Aside from simply trying to make users see how it feels to suffer from these issues, some games have even been used to combat mental health issues. Take, for instance, SPARX. This project from New Zealand was designed specifically to assist children and teenagers combating anxiety and depression. Framed as an online fantasy game, scientific studies actually showed that it reduced the symptoms of both depression and anxiety, and was even more effective than traditional therapy in some cases.
It’s not only games specifically designed to combat mental illness that can have a positive effect on those afflicted. Indeed, there have been many studies that look into how gaming can help suffers of depression, with theories around the therapeutic nature of task completion in games, and even a level of escapism alleviating pressure. From personal experience, local co-op gaming also helped during dark moments, providing a pressure-free environment for socializing, when the risk of becoming more and more isolated was more than apparent.
Even though games have some way to go in their general representation of mental health issues, there are clear signs that the medium could be perfect for exploring these themes going forward. Indeed, the sheer notion of gaming points towards helping users to understand different thoughts and emotions.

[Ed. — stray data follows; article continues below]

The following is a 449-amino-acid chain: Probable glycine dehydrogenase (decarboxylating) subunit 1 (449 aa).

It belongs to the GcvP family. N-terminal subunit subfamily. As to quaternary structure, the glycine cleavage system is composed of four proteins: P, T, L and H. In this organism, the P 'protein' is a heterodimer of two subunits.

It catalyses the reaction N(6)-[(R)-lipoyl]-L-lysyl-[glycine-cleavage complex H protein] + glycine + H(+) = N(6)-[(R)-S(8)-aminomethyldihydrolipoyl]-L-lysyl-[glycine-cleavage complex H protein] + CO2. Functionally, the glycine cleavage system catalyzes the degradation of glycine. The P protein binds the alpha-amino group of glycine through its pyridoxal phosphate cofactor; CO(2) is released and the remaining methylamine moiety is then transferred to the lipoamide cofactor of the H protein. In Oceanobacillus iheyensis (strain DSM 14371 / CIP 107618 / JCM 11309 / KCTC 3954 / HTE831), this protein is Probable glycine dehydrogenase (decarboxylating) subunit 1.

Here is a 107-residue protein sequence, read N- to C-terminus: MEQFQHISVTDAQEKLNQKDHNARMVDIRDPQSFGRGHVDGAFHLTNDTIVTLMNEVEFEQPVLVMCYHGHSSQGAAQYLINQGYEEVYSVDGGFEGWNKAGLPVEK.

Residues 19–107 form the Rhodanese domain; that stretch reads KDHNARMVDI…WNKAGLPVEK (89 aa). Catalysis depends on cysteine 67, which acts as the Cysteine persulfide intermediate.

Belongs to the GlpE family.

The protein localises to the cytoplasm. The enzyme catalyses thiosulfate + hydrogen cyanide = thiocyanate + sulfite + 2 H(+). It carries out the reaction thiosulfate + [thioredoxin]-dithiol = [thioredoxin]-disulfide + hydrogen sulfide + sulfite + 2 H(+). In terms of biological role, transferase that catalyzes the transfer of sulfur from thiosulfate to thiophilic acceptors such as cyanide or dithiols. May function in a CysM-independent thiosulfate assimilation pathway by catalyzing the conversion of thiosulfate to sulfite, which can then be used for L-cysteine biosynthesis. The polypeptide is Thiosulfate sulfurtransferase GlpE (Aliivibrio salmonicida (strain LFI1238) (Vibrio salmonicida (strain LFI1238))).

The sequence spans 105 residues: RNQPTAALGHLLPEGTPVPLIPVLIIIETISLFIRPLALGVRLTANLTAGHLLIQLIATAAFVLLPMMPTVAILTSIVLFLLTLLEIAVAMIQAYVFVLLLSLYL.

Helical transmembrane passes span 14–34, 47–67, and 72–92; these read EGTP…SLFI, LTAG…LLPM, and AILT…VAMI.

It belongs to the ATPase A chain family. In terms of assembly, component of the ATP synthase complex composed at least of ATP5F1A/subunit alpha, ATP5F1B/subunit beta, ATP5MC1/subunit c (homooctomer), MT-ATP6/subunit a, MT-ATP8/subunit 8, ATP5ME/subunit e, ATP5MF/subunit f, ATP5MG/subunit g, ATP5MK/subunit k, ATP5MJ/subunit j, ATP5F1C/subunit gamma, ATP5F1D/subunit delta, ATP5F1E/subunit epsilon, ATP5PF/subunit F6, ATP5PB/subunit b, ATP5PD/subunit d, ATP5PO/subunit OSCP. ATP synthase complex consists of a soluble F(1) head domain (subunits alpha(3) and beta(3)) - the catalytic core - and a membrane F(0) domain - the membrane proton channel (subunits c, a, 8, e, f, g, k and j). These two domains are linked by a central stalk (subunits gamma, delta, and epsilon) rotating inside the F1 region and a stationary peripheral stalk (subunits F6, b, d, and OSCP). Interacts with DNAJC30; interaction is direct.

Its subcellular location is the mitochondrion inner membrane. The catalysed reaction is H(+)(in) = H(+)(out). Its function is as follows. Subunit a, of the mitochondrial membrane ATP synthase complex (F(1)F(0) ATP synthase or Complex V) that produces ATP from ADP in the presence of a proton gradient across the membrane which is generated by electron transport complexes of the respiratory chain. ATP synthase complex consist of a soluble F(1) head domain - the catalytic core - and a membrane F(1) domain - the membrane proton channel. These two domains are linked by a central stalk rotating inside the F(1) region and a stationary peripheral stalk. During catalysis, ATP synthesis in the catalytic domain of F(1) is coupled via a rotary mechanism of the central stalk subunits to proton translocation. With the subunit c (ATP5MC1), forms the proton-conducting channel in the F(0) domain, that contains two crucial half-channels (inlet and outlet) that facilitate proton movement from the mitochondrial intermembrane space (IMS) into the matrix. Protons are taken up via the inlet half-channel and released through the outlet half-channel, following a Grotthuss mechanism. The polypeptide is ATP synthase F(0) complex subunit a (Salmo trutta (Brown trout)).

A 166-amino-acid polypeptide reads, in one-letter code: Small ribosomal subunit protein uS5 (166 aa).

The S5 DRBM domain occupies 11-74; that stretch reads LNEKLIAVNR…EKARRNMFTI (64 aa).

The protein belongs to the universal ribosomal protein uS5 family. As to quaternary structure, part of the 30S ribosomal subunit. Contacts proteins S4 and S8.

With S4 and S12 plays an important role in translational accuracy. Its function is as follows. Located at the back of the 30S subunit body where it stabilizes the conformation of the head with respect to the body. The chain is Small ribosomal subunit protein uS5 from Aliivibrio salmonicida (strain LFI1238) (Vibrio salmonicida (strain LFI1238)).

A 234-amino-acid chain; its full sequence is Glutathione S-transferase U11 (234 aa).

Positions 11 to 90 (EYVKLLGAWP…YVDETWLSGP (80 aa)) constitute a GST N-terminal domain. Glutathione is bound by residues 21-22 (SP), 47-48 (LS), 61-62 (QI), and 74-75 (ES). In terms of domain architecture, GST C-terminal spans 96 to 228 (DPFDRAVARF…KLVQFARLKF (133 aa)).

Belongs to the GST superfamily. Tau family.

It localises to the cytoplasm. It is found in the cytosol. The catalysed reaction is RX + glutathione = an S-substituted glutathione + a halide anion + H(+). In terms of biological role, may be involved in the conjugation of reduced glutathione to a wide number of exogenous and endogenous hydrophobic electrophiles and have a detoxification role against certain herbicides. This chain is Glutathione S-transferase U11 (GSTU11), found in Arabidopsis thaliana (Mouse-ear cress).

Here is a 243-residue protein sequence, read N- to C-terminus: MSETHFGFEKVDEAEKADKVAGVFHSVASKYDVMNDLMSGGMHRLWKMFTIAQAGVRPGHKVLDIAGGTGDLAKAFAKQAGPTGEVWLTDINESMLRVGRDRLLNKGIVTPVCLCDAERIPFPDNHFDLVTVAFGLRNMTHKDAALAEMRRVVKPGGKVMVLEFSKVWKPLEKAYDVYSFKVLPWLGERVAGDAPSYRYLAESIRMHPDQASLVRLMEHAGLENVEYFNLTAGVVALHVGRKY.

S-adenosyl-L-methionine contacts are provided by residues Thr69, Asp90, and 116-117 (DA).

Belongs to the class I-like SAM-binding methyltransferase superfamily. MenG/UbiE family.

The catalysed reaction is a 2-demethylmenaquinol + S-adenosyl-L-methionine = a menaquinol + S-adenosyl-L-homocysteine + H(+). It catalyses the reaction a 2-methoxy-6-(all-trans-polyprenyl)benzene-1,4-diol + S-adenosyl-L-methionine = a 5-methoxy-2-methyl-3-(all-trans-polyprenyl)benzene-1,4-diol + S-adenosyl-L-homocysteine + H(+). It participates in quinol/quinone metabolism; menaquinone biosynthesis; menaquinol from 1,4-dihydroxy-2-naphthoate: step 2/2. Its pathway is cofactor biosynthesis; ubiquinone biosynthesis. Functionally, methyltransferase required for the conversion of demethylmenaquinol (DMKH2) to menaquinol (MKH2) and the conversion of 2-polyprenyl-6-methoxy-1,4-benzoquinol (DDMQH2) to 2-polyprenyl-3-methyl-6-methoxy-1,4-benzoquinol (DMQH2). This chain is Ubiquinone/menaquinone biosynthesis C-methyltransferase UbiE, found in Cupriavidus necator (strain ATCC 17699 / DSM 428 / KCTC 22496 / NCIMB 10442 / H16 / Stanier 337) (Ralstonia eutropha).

Video games have a clear advantage over the likes of books and movies in this regard, simply down to the requirement for active participation to work a game. This method of triggering different emotional reactions in players is a tremendous way to build empathy and awareness, while the medium also grants players the freedom to experience things differently. This, too, could certainly help with depictions of mental illness in gaming – after all, there is no cookie cutter approach or reaction to mental health issues, and as such each person suffering from mental illness has a very different tale to tell.
In short, these developers and projects have proven that video games can pose some interesting questions with regards to mental health. Gaming is but a fledgling in the grand scheme of things, but there are certainly signs that the medium can truly show players some vivid, immersive experiences to discover more about mental health. With some games even having a positive impact on mental wellbeing, there’s every chance that video games could continue to forge their own path with these themes.